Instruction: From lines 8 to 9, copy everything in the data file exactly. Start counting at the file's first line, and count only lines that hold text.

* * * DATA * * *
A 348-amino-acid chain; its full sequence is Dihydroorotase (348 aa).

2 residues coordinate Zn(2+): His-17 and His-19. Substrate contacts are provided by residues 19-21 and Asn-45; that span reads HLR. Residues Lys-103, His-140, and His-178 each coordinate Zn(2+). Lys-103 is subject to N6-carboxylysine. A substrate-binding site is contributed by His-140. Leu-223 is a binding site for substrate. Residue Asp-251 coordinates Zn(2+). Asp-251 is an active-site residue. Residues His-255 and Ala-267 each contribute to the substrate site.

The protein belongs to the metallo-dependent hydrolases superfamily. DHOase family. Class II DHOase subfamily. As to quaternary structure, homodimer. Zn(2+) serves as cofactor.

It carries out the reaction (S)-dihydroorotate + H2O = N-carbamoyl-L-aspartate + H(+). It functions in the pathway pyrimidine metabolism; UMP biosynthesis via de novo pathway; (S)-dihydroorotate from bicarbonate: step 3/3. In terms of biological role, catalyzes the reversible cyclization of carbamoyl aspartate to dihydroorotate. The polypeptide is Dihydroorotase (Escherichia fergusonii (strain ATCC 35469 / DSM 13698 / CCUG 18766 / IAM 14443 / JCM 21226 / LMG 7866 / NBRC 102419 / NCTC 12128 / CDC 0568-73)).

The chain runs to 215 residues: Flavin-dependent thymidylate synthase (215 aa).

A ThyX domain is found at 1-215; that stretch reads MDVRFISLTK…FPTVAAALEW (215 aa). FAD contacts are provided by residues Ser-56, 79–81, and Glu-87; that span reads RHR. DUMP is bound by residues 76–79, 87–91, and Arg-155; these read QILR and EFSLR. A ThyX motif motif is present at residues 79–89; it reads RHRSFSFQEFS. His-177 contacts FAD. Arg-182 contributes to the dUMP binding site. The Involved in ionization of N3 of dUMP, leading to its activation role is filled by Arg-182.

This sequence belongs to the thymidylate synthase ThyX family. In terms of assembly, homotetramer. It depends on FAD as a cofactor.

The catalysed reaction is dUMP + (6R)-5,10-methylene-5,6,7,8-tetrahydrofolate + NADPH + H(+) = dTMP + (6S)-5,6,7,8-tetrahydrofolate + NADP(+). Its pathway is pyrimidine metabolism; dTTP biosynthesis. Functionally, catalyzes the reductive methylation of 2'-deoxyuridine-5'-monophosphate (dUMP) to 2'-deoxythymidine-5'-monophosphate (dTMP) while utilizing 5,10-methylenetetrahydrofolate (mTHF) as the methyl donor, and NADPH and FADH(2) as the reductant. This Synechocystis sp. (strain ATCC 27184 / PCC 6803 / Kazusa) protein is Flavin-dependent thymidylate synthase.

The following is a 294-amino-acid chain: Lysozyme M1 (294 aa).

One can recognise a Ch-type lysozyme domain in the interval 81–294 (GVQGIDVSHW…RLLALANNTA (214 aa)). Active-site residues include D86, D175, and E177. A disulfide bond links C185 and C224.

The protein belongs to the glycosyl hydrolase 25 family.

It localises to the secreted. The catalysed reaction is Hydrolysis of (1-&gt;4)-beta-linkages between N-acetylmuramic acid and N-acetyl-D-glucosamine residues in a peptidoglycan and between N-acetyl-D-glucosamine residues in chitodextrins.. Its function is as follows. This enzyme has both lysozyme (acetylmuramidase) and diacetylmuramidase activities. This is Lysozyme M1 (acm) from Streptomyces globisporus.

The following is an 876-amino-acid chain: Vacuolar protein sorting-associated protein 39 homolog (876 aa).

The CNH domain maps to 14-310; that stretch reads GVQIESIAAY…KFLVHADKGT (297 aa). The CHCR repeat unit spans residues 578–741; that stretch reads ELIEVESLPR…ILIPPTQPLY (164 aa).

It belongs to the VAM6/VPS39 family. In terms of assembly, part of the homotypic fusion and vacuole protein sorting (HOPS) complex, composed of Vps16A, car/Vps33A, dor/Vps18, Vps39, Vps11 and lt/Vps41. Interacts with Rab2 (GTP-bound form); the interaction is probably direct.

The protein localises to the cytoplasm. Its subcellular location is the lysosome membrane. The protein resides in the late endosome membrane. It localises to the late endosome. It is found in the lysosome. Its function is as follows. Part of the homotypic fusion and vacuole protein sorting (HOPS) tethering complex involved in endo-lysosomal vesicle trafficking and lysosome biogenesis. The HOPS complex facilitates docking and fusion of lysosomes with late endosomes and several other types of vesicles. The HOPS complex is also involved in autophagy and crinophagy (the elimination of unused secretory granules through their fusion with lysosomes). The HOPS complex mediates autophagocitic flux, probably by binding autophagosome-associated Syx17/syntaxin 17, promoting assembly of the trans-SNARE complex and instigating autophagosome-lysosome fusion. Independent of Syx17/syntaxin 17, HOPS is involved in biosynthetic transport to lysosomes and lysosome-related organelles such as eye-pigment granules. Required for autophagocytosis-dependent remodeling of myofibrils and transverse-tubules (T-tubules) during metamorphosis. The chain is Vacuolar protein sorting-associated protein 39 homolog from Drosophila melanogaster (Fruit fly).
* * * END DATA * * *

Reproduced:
The catalysed reaction is dUMP + (6R)-5,10-methylene-5,6,7,8-tetrahydrofolate + NADPH + H(+) = dTMP + (6S)-5,6,7,8-tetrahydrofolate + NADP(+). Its pathway is pyrimidine metabolism; dTTP biosynthesis. Functionally, catalyzes the reductive methylation of 2'-deoxyuridine-5'-monophosphate (dUMP) to 2'-deoxythymidine-5'-monophosphate (dTMP) while utilizing 5,10-methylenetetrahydrofolate (mTHF) as the methyl donor, and NADPH and FADH(2) as the reductant. This Synechocystis sp. (strain ATCC 27184 / PCC 6803 / Kazusa) protein is Flavin-dependent thymidylate synthase.

The following is a 294-amino-acid chain: Lysozyme M1 (294 aa).